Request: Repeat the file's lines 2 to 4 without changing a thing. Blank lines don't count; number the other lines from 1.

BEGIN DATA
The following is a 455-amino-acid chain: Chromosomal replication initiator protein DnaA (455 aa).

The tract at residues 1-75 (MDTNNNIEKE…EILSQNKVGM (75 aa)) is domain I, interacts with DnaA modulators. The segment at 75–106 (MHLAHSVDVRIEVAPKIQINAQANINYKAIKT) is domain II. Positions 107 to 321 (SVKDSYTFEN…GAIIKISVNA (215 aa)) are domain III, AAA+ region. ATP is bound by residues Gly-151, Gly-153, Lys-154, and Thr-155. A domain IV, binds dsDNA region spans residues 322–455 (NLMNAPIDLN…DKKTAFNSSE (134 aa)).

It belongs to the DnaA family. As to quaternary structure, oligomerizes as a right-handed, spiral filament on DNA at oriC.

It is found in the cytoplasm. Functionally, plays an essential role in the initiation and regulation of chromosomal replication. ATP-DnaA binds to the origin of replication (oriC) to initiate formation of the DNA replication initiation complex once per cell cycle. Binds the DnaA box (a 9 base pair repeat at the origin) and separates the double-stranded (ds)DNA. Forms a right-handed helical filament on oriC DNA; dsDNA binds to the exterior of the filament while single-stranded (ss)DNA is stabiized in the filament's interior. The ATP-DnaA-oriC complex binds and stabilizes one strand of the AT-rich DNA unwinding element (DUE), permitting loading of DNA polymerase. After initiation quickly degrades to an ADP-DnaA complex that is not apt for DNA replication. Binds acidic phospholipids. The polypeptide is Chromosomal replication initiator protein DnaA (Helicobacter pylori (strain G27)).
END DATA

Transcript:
The tract at residues 1-75 (MDTNNNIEKE…EILSQNKVGM (75 aa)) is domain I, interacts with DnaA modulators. The segment at 75–106 (MHLAHSVDVRIEVAPKIQINAQANINYKAIKT) is domain II. Positions 107 to 321 (SVKDSYTFEN…GAIIKISVNA (215 aa)) are domain III, AAA+ region. ATP is bound by residues Gly-151, Gly-153, Lys-154, and Thr-155. A domain IV, binds dsDNA region spans residues 322–455 (NLMNAPIDLN…DKKTAFNSSE (134 aa)).

It belongs to the DnaA family. As to quaternary structure, oligomerizes as a right-handed, spiral filament on DNA at oriC.

It is found in the cytoplasm. Functionally, plays an essential role in the initiation and regulation of chromosomal replication. ATP-DnaA binds to the origin of replication (oriC) to initiate formation of the DNA replication initiation complex once per cell cycle. Binds the DnaA box (a 9 base pair repeat at the origin) and separates the double-stranded (ds)DNA. Forms a right-handed helical filament on oriC DNA; dsDNA binds to the exterior of the filament while single-stranded (ss)DNA is stabiized in the filament's interior. The ATP-DnaA-oriC complex binds and stabilizes one strand of the AT-rich DNA unwinding element (DUE), permitting loading of DNA polymerase. After initiation quickly degrades to an ADP-DnaA complex that is not apt for DNA replication. Binds acidic phospholipids. The polypeptide is Chromosomal replication initiator protein DnaA (Helicobacter pylori (strain G27)).